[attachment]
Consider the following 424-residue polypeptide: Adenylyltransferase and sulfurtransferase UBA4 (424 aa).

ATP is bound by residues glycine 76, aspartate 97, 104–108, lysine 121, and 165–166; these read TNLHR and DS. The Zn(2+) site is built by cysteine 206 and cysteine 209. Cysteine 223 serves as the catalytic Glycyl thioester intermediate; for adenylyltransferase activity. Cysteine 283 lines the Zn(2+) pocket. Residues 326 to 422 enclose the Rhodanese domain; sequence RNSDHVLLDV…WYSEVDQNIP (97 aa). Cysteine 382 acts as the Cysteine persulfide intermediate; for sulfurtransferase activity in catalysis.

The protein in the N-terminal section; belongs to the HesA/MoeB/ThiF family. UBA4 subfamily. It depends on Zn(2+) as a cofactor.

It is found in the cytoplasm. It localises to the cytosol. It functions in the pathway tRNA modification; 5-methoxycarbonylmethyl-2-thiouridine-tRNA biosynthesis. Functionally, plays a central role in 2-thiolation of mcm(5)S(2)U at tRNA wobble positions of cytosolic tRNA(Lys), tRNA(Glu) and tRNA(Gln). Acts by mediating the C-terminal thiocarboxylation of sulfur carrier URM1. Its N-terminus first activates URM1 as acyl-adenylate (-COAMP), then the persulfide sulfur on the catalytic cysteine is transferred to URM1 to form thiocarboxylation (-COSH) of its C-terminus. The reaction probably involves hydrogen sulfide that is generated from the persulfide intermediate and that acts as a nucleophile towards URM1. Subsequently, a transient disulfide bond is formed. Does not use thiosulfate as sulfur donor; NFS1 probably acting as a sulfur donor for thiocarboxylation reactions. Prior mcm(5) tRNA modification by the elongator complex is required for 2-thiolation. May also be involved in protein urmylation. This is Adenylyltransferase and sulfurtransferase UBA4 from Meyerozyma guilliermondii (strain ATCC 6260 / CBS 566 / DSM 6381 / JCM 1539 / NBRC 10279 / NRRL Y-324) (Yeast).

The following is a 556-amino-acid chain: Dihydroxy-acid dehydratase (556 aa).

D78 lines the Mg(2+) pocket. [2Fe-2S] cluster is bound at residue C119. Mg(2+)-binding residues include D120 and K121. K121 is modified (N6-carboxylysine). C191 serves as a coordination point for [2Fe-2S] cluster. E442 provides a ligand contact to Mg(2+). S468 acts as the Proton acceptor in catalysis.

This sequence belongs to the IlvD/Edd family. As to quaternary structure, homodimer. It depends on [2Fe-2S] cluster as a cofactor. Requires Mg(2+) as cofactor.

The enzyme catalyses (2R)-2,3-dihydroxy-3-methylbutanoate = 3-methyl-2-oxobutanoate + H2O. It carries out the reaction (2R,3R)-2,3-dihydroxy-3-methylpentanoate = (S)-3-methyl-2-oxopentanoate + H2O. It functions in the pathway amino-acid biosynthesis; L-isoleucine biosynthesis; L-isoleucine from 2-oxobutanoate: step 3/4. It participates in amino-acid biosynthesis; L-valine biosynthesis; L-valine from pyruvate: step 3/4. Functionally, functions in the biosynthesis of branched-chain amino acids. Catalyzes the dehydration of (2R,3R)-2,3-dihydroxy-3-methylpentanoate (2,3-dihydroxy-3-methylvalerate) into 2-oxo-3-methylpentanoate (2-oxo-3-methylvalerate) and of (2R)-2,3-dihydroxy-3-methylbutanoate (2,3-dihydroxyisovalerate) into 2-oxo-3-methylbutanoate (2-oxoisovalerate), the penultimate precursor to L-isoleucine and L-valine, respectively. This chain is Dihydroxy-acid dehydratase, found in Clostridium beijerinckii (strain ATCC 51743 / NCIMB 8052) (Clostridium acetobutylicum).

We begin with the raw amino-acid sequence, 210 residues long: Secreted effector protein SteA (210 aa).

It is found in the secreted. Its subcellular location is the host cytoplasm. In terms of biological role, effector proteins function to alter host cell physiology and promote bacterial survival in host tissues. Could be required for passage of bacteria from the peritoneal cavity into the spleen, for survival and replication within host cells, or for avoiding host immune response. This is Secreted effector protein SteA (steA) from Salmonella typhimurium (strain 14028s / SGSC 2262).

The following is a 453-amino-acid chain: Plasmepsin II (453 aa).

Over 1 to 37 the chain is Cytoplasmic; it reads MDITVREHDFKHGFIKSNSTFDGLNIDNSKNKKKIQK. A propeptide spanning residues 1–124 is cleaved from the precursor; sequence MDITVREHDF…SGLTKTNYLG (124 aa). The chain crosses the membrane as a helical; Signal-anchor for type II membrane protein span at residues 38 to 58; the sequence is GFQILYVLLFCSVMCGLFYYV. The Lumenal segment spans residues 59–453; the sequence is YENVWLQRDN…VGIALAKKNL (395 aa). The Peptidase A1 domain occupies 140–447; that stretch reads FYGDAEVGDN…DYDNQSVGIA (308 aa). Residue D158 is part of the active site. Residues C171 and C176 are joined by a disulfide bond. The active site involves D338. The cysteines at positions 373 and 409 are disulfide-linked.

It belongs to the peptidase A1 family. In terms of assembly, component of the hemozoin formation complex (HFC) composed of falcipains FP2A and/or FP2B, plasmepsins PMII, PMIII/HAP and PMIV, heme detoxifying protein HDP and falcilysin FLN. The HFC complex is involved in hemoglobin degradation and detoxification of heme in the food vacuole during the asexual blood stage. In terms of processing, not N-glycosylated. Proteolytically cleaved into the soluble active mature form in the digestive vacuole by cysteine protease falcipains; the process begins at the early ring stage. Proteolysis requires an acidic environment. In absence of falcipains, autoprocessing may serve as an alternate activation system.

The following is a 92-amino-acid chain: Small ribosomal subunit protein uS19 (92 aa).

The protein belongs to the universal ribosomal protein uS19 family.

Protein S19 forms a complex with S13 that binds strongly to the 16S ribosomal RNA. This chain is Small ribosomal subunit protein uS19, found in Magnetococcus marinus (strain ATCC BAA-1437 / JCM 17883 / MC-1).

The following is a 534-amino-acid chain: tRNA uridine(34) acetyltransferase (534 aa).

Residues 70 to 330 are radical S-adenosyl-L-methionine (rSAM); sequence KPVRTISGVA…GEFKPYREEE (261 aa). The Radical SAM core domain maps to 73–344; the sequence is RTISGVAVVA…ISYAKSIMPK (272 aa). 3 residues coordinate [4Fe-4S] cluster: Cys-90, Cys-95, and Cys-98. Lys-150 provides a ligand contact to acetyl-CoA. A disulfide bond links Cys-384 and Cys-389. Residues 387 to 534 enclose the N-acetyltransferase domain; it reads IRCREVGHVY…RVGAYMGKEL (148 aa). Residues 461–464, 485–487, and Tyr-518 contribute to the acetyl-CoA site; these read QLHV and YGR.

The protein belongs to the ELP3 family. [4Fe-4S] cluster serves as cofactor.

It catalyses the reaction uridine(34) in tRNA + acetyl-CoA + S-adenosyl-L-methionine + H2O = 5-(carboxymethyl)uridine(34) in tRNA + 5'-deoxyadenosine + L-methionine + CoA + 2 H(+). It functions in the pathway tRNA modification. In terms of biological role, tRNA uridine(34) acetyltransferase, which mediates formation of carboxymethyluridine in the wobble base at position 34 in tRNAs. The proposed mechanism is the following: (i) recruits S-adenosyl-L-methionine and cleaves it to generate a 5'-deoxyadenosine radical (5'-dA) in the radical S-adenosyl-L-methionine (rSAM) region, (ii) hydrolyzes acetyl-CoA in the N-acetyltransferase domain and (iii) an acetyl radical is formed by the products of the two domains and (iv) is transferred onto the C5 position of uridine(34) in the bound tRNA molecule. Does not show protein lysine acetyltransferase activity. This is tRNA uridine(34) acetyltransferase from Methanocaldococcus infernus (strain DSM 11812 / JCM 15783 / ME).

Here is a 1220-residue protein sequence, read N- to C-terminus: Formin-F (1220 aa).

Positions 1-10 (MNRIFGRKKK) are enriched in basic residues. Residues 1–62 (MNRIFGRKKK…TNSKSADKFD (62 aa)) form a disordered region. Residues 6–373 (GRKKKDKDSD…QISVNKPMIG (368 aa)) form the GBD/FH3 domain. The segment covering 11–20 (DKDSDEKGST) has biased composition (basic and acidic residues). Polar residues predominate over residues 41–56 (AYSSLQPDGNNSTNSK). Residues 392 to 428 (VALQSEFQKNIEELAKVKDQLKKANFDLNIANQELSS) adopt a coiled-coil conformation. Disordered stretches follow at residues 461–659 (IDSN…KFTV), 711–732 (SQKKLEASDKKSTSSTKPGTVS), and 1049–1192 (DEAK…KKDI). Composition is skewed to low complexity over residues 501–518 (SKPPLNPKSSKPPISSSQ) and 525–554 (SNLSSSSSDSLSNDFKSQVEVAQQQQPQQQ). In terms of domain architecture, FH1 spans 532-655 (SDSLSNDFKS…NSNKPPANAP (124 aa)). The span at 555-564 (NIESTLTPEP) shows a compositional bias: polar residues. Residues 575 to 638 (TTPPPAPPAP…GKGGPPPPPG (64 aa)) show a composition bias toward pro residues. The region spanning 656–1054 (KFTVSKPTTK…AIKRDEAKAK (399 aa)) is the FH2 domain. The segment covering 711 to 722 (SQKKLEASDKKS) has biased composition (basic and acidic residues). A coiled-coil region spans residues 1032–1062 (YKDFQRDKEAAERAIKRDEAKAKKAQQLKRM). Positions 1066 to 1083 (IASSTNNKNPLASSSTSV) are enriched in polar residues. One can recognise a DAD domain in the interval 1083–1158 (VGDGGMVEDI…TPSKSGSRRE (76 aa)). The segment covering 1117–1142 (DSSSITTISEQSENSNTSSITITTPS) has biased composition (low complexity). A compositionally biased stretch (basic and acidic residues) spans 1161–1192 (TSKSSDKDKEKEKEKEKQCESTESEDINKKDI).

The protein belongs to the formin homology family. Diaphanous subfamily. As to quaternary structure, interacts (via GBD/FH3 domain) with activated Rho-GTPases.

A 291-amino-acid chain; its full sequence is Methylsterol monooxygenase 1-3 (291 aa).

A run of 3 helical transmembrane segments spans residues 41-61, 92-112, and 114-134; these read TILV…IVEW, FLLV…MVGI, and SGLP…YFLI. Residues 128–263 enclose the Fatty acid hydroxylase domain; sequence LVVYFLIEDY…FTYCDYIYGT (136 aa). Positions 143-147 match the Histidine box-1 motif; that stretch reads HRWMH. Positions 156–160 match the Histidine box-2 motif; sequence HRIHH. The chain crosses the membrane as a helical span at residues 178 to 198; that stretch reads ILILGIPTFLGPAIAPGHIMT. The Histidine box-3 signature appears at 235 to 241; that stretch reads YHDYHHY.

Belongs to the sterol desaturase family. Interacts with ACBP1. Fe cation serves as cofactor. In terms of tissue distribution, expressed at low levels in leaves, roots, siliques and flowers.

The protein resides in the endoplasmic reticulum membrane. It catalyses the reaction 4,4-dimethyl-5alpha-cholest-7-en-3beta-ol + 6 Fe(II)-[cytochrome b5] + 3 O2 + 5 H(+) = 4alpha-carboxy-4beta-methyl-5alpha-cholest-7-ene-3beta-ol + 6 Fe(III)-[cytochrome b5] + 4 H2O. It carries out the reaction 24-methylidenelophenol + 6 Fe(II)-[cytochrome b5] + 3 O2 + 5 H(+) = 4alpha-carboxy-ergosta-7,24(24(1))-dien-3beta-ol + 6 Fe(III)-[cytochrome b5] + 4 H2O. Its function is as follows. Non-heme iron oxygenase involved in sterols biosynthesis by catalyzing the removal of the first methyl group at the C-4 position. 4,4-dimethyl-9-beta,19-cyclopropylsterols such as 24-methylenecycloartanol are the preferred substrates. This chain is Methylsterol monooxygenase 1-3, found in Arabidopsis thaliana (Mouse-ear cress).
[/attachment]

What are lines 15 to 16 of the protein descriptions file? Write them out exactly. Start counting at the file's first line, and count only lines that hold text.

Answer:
The protein belongs to the universal ribosomal protein uS19 family.

Protein S19 forms a complex with S13 that binds strongly to the 16S ribosomal RNA. This chain is Small ribosomal subunit protein uS19, found in Magnetococcus marinus (strain ATCC BAA-1437 / JCM 17883 / MC-1).